Imagine you are a politician and you have to lie to thousands of people all of the time. We human beings are very good lie detectors because we lie to each other all the time. So, when this politician gives a talk and thousands of people watch him, everybody’s looking for body language, for subtle signs that this guy is a fraud. The only thing that works is if a speaker, a demagogue, a religious leader, goes into a full state of delusion while he speaks. Because, then, he will give off no signs –no subliminal signs– and it would be really convincing. That’s one of the ideas.
Robert Trivers says, “the conventional view that natural selection favors nervous systems which produce ever more accurate images of the world must be a very naive view of mental evolution.” Mental evolution created self-deception. The simplest example is: if you measure it, all parents directly perceive their own children as more intelligent and cute than other children. It’s built into our hardware.
New research shows that, in many cases, there was an evolution of systematically, falsely representing reality, which is clearly an evolution of self-deception. Animals have that too, for instance, in courtship behavior and in threatening each other. And we found that, in many cases, positive illusions, mechanisms of denial and repression, and delusional models of reality enhanced the reproductive success of our ancestors.
Delusional Systems and Emotional Profit
I would argue that religion is a cultivation of a delusional system. There is this technical concept of fideism in theology and philosophy, which is the point of view of pure faith. If you’re a fideist, you reserve the right to believe whatever you want to believe in the face of contradicting evidence. One could argue that actually all forms of religion are fundamentalist in this sense. Spirituality is just the opposite. It aims at insight and not at delusion.
Religion maximizes emotional profit. It’s about feeling good. It’s about stabilizing your self-esteem in the face of a horrible discovery: that you will die. Spirituality searches for direct experiences but not for emotional profit. Nobody ever said that self-discovery of the spiritual kind leads to emotionally attractive results. I know that some people in California like to make people believe it is, but would you also be interested in self-discovery if the emotional results were very unattractive?
So, religion sacrifices rationality for making the self-model in your brain coherent. You self-deceive. You delete rational argument. You sacrifice your own rationality for good feelings. Spirituality, on the other hand, is a process in which the self ends. Maybe it’s not even a process; maybe it’s something that cannot be a process because it can only be at this instant.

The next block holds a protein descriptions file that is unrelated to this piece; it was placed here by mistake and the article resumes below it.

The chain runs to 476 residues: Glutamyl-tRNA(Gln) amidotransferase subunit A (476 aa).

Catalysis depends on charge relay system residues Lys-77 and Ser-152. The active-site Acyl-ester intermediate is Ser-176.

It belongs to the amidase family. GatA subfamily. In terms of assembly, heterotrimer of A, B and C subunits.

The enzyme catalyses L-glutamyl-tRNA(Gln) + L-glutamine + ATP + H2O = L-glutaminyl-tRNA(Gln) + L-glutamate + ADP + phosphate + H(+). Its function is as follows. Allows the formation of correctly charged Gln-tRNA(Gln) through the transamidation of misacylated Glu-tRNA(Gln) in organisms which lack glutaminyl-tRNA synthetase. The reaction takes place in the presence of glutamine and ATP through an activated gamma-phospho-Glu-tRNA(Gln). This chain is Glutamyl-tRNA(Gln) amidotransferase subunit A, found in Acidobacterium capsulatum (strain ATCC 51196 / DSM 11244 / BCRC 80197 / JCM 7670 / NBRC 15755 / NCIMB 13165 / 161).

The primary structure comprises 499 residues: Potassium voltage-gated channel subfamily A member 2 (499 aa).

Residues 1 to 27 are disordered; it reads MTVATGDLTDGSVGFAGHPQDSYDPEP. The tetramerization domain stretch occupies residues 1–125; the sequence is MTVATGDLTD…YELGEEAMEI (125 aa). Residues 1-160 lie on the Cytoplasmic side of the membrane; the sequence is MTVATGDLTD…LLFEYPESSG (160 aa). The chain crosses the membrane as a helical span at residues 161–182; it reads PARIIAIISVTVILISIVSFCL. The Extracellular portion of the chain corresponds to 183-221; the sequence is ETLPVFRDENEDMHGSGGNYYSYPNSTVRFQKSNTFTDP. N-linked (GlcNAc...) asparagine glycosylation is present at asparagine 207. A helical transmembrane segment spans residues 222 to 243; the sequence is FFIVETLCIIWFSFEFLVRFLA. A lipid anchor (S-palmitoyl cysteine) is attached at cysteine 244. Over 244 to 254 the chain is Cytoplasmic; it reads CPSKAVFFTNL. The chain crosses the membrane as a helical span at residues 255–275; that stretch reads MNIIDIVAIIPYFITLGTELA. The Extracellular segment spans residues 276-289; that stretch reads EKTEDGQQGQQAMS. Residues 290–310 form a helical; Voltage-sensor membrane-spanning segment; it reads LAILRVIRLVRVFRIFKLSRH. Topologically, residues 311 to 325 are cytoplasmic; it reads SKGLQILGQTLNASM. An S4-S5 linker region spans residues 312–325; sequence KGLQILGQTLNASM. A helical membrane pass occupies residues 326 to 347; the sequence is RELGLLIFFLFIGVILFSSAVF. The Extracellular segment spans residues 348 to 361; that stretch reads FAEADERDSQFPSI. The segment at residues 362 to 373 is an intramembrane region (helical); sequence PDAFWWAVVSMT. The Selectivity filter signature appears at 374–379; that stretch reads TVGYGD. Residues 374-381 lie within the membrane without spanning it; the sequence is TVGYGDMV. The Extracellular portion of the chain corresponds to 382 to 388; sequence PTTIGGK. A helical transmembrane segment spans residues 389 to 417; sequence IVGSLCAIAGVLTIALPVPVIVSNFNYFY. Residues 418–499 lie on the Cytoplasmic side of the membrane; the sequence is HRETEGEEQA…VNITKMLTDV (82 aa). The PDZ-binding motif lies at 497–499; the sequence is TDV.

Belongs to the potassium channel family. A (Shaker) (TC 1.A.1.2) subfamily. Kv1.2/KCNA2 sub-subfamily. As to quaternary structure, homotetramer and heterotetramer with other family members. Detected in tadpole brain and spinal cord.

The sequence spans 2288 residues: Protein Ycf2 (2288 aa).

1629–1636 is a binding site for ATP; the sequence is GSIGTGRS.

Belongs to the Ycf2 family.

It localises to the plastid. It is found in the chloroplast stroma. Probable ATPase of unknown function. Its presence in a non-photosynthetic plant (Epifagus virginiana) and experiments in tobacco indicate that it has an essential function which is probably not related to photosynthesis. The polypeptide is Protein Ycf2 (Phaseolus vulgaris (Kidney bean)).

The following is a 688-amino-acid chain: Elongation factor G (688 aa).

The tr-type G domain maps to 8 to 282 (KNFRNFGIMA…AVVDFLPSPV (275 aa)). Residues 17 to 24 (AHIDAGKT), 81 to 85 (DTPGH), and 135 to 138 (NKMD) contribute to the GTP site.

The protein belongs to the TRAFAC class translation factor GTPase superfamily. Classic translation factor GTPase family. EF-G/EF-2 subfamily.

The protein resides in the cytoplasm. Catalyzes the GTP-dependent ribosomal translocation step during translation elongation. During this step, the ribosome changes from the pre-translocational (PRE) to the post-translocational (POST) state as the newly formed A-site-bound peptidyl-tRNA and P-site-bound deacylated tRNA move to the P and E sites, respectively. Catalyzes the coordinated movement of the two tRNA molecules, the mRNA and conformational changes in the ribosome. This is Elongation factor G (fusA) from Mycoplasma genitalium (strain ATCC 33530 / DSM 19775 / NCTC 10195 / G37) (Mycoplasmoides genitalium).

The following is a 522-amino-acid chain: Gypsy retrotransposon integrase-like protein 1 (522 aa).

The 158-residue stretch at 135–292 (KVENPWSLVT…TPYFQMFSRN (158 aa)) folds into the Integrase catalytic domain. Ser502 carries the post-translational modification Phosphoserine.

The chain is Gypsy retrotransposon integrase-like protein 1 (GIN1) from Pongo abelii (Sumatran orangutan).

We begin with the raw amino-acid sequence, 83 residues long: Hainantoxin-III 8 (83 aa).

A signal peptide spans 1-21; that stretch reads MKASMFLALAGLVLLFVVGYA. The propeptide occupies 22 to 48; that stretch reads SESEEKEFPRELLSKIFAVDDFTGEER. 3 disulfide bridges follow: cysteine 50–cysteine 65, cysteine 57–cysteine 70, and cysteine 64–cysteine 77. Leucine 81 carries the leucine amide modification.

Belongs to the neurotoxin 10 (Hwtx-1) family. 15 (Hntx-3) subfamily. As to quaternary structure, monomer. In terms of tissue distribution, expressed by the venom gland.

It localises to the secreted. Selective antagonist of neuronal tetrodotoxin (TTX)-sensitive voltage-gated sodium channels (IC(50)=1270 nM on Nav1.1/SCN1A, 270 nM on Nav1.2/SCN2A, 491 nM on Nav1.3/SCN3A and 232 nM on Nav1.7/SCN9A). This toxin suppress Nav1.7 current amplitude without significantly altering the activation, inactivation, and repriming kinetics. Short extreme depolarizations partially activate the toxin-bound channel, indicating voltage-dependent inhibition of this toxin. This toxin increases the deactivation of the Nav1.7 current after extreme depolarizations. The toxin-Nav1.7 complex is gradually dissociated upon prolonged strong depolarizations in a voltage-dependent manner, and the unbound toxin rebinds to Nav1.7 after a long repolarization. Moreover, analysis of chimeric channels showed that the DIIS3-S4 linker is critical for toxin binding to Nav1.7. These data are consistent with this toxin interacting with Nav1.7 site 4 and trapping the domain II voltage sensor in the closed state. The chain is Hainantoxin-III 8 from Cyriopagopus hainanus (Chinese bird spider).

What do we mean by religion? As we know it, it is organized belief, dogma, action according to a particular pattern, is it not? Organized belief is the experience of someone else arranged according to a pattern of yesterday, and you are conditioned by that belief. Is that religion? The pattern may be of the left, of the right, or of the centre; or it may be a so-called divine plan – there is not much difference between them; all have their ideals, all have their Utopia or heaven, so all may be called religion, each perpetuating exploitation. Now, is that religion? Obviously, belief, with its authority and dogmas, with its pageantry and sensation, is not religion. So, what is religion? That is our question.
Dogmatism is a philosophical thesis that you are entitled to believe, to hold on to a belief for the sole reason that you already have it. It’s an old human way of looking at things, and that’s intellectually dishonest, whereas spirituality subscribes more to the ideal of truthfulness.
Dogmatic movements organize themselves. Typically, spirituality is a radically individual thing. It starts with the insight that you’re completely alone and that nobody really can help you. There may be signposts, but it starts with the insight that this whole teacher-disciple relationship is itself part of the problem.
Dogmatic people evangelize. Spiritual people are typically quiet.
We create such distinctions between the physical and superphysical because the physical is so intolerable, so ugly. We want to run away, and anyone that can lead you to the superphysical, you follow, and you call that spiritual; but it is nothing else but another form of real, gross materialism. Whereas, true spirituality consists in living harmoniously, with perfect unity in your heart and mind, because there is understanding, and in that understanding, there is the delight of living.